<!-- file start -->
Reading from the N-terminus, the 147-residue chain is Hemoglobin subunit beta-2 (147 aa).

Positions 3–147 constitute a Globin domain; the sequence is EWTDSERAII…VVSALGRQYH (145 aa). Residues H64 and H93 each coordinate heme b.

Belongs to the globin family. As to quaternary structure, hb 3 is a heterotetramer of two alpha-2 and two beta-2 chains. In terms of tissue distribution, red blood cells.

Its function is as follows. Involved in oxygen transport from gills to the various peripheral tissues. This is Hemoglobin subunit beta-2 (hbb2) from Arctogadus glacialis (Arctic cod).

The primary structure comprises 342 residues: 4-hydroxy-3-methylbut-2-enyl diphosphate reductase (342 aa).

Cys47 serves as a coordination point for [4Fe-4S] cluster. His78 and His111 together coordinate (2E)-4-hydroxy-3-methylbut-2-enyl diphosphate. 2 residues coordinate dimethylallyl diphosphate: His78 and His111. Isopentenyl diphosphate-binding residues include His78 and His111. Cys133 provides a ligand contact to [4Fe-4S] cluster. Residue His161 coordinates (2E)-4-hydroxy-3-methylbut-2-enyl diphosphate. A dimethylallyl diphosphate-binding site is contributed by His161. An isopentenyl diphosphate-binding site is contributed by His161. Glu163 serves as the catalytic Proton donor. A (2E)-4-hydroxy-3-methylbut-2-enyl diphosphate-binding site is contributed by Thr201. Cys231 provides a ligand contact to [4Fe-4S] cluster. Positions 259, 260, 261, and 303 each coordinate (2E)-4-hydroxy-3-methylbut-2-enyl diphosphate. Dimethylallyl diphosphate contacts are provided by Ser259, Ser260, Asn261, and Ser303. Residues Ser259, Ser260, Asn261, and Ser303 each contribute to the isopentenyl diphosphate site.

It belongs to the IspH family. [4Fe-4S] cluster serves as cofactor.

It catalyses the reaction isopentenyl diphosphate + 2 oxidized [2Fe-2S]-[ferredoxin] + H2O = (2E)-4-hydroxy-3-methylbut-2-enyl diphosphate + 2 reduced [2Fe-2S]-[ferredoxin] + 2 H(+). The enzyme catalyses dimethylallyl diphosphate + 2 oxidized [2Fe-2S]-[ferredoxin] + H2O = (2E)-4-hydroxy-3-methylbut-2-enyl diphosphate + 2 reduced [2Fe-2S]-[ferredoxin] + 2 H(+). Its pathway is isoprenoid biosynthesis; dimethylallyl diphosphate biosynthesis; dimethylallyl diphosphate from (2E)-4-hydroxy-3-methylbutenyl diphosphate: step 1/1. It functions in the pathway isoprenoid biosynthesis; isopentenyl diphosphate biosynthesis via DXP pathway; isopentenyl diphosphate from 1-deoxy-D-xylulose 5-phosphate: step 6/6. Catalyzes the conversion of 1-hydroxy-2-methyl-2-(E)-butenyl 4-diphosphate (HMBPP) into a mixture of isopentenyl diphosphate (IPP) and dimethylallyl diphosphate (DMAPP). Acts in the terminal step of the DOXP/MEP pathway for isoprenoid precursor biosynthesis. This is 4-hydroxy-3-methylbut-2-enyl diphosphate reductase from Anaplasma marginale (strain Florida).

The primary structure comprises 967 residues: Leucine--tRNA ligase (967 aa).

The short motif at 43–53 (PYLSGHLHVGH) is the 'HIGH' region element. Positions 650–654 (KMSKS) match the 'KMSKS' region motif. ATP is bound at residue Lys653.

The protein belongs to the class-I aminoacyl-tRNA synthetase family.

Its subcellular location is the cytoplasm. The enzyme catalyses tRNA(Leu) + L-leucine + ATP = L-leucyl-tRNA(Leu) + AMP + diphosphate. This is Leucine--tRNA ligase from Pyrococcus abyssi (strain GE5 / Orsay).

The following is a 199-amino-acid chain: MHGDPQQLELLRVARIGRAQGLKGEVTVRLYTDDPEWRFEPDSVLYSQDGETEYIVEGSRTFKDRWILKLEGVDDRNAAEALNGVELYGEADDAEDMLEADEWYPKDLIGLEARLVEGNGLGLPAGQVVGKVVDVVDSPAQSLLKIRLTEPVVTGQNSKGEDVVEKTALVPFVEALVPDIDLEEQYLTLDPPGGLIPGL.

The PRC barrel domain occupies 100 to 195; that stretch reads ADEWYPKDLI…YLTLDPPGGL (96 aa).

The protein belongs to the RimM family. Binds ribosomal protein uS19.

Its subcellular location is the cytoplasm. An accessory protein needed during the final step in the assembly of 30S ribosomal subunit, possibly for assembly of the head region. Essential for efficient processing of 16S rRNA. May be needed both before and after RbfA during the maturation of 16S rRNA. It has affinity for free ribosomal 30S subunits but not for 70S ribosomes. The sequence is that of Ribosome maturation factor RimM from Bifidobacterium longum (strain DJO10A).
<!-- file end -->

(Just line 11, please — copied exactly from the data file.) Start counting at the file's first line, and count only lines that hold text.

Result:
The protein belongs to the class-I aminoacyl-tRNA synthetase family.